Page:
Teen Pregnancy Rates



Elise Sotello with her baby after a mock trial win.

Mylie Navarrete, Staff Writer

     In 1992, at 15 years old Elise Sotello, found out she was pregnant with her boyfriend who at the time just got out of  the army. The couple made a plan to tell Sotello’s parents that they were pregnant and how she and her boyfriend wanted to be together.  Her parents were upset and angry but accepted the news. 

     The teen  got married on June 30th, 1992 to her boyfriend. Sotello moved to Bakersfield from Topeka, Kansas with her husband the day after their wedding. “I had never been to California, let alone Bakersfield, and I didn’t know anyone except him, ” Sotello said when they made the move to her husband’s hometown. Sotello  made the decision to still attend school so she started her junior year attending East Bakersfield High School in the Fall of 1992, “pregnant and married”. Her baby was born October 26th, 1992, “because of the support of my husband, his family, my teachers, and my friends”. Sotello graduated sixth in her class in June of 1994.      

     Education was very important to Sotello, she wanted to finish school before having more children but barely made it because she was pregnant with her daughter when she graduated CSUB in 1998. Sotello graduated magna cum laude with a degree in Communications with emphasis in Journalism and a minor in History, with two children and a husband. According to County Health status profiles, official pregnancy rates are 23.2 per 1,000 15-19 year old females for 2018-2020. Freshmen Amari Amey, Melanie Gonzalez, and De’andre Johnson  all were not aware of these rates. The students each had their opinions on teen pregnancy, “I believe there’s a lot of teen pregnancies going around in high school and eventually there would be a class added” Melanie Gonzalez said. She also stated that she is aware of the struggles a teenage mother can have and thinks having a class just for teen mothers would be very “useful”.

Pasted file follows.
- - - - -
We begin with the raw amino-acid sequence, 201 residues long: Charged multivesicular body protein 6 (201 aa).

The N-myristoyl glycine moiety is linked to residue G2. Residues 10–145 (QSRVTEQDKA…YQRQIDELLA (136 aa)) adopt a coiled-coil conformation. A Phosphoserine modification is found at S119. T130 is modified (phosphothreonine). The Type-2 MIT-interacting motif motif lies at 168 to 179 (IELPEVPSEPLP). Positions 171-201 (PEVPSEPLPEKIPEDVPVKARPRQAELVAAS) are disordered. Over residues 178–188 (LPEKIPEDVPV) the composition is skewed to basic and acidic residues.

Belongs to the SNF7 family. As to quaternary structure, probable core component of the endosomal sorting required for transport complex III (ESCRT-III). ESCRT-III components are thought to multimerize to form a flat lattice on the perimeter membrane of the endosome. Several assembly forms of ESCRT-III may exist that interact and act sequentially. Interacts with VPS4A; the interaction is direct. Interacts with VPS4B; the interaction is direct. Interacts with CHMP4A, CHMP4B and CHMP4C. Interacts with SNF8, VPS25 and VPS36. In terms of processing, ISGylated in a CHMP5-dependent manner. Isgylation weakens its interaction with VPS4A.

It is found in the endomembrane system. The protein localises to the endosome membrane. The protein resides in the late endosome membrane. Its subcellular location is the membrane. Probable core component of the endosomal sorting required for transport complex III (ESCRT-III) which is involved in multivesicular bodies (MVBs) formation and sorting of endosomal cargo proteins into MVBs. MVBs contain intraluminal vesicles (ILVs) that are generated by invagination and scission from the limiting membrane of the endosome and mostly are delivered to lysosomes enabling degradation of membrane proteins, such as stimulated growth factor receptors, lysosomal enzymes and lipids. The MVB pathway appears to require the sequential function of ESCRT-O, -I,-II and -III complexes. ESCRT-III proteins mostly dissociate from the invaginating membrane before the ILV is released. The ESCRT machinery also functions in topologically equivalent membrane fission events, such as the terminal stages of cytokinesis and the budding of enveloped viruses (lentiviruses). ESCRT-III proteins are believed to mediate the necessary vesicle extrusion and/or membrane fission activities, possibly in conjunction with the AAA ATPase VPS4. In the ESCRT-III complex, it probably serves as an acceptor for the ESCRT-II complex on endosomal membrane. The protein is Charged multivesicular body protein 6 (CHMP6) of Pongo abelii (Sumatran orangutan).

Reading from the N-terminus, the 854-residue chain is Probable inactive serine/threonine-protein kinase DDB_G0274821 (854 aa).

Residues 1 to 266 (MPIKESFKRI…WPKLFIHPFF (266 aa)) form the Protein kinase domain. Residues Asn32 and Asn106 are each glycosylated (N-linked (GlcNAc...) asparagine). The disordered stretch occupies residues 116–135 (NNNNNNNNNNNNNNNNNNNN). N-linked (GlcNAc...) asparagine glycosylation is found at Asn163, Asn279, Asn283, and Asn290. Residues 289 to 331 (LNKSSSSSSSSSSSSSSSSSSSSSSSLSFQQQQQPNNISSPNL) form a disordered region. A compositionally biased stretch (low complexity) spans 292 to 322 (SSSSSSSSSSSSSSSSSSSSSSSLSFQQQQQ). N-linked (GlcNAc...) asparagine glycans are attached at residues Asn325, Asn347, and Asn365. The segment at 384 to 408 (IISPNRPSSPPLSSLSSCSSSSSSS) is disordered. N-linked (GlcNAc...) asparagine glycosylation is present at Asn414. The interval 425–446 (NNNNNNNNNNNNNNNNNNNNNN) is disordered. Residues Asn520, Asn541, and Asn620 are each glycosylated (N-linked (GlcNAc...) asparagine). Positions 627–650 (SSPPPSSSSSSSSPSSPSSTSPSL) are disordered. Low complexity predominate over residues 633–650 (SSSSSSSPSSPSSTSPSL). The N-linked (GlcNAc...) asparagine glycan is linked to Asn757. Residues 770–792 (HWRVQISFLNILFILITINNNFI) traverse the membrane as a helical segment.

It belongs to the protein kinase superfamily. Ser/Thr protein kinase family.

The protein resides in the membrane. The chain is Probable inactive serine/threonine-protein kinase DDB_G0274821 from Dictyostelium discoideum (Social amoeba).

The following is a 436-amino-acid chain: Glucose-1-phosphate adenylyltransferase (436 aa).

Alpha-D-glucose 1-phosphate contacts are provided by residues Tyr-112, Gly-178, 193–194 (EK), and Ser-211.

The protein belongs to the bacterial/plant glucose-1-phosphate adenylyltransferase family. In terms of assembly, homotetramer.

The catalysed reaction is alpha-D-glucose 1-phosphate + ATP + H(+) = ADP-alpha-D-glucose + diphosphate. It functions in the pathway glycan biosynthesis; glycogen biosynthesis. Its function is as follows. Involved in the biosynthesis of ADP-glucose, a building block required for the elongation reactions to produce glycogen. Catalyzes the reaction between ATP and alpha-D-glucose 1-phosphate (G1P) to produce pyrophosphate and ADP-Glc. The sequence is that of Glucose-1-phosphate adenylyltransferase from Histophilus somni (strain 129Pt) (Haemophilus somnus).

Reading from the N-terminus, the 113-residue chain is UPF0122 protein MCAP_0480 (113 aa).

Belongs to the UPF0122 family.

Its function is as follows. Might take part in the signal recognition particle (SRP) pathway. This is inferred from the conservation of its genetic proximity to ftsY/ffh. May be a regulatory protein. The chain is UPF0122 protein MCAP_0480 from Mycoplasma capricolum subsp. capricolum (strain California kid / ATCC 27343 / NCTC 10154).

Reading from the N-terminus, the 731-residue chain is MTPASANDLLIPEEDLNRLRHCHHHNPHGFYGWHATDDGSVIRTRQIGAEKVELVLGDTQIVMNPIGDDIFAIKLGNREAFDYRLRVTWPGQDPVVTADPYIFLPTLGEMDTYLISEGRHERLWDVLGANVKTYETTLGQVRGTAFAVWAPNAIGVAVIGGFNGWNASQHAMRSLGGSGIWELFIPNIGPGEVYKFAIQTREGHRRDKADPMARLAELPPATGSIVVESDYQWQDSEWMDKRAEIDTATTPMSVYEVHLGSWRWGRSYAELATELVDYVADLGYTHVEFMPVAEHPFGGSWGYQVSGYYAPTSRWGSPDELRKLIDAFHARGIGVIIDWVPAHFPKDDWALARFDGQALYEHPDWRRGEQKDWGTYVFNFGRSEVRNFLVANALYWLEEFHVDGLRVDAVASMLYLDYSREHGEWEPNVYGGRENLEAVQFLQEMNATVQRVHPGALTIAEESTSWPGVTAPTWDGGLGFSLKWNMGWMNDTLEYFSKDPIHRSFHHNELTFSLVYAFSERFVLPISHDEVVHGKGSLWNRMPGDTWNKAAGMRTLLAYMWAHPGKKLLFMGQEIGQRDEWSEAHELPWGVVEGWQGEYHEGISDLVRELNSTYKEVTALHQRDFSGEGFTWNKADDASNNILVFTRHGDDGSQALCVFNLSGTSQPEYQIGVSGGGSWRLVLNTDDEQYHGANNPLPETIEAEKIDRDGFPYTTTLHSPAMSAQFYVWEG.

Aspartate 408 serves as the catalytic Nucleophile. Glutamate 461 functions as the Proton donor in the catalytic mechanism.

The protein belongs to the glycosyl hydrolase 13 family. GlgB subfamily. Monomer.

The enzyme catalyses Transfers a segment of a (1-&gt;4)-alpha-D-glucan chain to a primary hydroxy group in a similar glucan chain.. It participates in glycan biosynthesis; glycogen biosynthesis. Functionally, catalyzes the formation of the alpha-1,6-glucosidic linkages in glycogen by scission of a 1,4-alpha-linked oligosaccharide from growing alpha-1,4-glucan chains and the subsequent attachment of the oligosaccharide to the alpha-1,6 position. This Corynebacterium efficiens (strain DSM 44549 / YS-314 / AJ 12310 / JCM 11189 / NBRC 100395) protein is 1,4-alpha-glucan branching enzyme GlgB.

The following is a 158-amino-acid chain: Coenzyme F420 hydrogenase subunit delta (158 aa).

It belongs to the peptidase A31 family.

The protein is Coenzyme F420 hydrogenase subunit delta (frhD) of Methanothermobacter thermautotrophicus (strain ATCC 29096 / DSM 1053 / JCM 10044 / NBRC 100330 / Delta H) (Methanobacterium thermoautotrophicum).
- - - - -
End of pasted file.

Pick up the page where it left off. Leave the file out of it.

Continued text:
The three freshmen do not think it would be fair if teen mothers were denied the ability to attend school. “I would start a protest to let them go to school and get their high school degree”, Amari Amey said. De’andre Johnson does not think it would be disruptive to have teen mothers here at RHS because, “I think it’s normal for most teens to get pregnant in high school”, but he would feel quite odd seeing pregnant teens on campus “because it means students are having sexual intercourse”. Amey had a different opinion on whether having teen mothers on campus would be disruptive because, “there would be drama and they would probably fight” . Gonzalez  says that having teen mothers stay on campus would be fair because  she believes that making teen mothers go to their own campus would make them “feel more different then they already are from normal students.” Johnson disagrees with Gonzalez and thinks they should have their own campus so they can have a more comfortable setting to learn if they are having a rough time.  For some young women and young men, a pregnancy in adolescence can seem life-ruining, but according to Sotello with enough support that can help a teen mother achieve their goals.